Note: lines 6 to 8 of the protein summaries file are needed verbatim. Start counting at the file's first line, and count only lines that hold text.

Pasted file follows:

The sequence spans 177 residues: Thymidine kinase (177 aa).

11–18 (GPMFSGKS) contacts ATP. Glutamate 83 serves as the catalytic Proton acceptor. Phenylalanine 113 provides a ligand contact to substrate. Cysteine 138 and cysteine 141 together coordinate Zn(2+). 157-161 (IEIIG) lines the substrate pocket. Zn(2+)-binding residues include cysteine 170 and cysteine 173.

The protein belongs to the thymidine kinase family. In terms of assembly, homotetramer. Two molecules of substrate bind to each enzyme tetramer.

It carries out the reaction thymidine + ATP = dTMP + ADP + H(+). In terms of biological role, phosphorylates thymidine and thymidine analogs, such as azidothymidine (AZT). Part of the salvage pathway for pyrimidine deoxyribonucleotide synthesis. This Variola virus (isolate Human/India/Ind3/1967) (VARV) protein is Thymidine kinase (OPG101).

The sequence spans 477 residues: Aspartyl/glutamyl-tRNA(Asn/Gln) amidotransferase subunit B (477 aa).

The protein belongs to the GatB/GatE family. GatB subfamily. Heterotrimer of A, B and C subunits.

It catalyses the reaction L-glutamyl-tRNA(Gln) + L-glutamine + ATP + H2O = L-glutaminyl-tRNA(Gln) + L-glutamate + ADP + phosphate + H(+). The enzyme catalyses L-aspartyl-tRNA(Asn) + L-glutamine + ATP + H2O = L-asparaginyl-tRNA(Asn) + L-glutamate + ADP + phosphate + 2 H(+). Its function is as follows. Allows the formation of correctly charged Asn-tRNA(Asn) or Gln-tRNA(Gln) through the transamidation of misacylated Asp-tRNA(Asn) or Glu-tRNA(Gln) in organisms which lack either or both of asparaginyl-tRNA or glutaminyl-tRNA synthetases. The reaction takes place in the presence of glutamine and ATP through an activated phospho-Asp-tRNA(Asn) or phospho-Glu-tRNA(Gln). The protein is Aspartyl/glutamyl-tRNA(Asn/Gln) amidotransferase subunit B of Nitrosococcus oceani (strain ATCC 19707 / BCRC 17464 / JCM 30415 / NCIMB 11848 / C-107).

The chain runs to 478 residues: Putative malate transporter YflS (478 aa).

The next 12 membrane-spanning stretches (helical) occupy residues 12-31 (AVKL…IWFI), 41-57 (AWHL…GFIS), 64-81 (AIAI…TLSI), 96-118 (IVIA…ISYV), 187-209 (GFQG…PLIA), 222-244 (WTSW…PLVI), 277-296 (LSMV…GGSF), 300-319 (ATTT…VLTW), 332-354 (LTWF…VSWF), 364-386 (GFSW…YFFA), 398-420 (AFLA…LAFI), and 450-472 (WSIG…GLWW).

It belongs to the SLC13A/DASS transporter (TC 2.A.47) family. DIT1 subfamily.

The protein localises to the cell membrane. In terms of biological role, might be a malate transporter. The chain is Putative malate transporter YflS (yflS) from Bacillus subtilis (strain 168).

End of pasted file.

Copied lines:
The protein belongs to the GatB/GatE family. GatB subfamily. Heterotrimer of A, B and C subunits.

It catalyses the reaction L-glutamyl-tRNA(Gln) + L-glutamine + ATP + H2O = L-glutaminyl-tRNA(Gln) + L-glutamate + ADP + phosphate + H(+). The enzyme catalyses L-aspartyl-tRNA(Asn) + L-glutamine + ATP + H2O = L-asparaginyl-tRNA(Asn) + L-glutamate + ADP + phosphate + 2 H(+). Its function is as follows. Allows the formation of correctly charged Asn-tRNA(Asn) or Gln-tRNA(Gln) through the transamidation of misacylated Asp-tRNA(Asn) or Glu-tRNA(Gln) in organisms which lack either or both of asparaginyl-tRNA or glutaminyl-tRNA synthetases. The reaction takes place in the presence of glutamine and ATP through an activated phospho-Asp-tRNA(Asn) or phospho-Glu-tRNA(Gln). The protein is Aspartyl/glutamyl-tRNA(Asn/Gln) amidotransferase subunit B of Nitrosococcus oceani (strain ATCC 19707 / BCRC 17464 / JCM 30415 / NCIMB 11848 / C-107).

The chain runs to 478 residues: Putative malate transporter YflS (478 aa).